If I stayed home every single day I would rarely shower or get out of yoga clothes until the evening. For work I wear scrubs and yes, those are kind-of like pajamas, but I still have to clean myself up and be presentable for co-workers and my patients.
Since I leave at 5:45am on work days and dont get home until 8:30pm, I am left with zero time for anything else except showers and food prep. Therefore I have to be more strategic and military-like in my scheduling about things like cleaning, shopping, meal planning, social events, and other general day-to-day activities. It forces me to be super-organized. And as a result, I am (almost) never late for anything. (Read more about how I prepare for a 12 hour shift as a registered nurse).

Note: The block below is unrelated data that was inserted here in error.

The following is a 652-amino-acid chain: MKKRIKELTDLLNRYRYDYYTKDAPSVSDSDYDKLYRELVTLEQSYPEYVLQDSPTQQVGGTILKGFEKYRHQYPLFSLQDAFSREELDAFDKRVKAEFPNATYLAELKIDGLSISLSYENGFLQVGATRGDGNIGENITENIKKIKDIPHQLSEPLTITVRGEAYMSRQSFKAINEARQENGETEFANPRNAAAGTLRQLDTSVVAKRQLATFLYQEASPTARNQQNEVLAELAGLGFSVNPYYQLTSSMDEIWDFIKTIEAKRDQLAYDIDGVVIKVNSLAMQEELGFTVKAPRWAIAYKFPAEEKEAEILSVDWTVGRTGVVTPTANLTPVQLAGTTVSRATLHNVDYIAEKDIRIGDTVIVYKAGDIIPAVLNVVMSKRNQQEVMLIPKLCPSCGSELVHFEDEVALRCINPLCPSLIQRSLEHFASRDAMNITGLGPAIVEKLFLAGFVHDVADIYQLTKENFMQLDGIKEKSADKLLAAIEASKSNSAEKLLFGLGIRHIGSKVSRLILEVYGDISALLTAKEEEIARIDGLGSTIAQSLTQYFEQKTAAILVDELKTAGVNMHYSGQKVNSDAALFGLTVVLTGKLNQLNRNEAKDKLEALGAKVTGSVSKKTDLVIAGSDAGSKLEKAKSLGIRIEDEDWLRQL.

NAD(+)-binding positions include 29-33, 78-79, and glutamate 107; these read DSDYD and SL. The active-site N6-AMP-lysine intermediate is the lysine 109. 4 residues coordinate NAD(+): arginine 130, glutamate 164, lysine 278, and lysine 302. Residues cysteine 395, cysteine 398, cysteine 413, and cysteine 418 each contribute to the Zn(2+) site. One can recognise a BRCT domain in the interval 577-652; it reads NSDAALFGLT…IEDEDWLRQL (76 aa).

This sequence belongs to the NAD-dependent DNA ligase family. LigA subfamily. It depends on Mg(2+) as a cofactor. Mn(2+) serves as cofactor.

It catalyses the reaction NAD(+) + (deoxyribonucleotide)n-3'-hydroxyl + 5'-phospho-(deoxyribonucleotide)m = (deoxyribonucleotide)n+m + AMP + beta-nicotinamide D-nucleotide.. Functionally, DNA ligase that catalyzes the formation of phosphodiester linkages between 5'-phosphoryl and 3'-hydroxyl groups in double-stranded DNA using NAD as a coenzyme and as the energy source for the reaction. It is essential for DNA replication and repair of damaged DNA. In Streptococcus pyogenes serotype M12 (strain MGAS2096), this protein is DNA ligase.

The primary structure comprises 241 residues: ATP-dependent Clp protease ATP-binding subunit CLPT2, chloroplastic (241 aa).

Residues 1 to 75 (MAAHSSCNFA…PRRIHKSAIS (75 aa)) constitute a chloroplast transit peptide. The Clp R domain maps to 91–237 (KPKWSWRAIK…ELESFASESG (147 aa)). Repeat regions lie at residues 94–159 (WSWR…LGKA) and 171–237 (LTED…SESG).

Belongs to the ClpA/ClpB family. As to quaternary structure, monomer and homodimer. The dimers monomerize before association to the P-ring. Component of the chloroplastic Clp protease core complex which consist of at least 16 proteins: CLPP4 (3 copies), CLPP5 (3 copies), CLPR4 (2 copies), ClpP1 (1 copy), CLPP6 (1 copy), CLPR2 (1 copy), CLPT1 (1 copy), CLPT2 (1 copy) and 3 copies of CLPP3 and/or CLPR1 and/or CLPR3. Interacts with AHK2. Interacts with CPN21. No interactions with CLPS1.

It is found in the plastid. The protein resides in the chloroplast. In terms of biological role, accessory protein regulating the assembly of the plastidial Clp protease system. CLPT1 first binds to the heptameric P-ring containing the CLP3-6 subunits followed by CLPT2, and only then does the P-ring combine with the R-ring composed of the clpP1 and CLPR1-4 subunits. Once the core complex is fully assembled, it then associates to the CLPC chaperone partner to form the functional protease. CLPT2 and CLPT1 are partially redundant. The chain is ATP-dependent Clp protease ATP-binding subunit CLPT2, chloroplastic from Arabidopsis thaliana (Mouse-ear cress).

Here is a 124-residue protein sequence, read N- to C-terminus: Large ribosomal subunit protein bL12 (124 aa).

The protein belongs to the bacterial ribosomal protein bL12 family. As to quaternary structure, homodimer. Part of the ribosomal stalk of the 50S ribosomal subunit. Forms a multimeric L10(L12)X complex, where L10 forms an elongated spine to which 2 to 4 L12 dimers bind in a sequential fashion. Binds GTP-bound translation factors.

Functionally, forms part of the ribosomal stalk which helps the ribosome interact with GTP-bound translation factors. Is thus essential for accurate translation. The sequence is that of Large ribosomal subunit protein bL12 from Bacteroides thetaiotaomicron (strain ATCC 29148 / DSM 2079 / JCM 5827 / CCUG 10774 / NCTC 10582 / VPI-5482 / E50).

Obviously, If I didn’t work I wouldn’t receive any paychecks. I’m not an over spender and fortunately my husband is able to pay all of our bills (except childcare- which I pay for). That means that the majority of what I make gets stocked away into different savings and investment accounts.
During the first 12 months after my maternity leave I was able to increase my personal net worth by 100K (my husband and I obviously share our money, but to make my point I am only talking about my accounts and contributions). This includes income from my paychecks and my retirement investments.
If I was to stay at home just for 5-10 years at this point in my life, I would literally be talking about millions of dollars lost over time, in savings alone. Especially after factoring in compounding interest. And I’m only working two 12-hour shifts a week a lot of the time! My work can make a significant monetary impact. I enjoy contributing to the financial future of our family.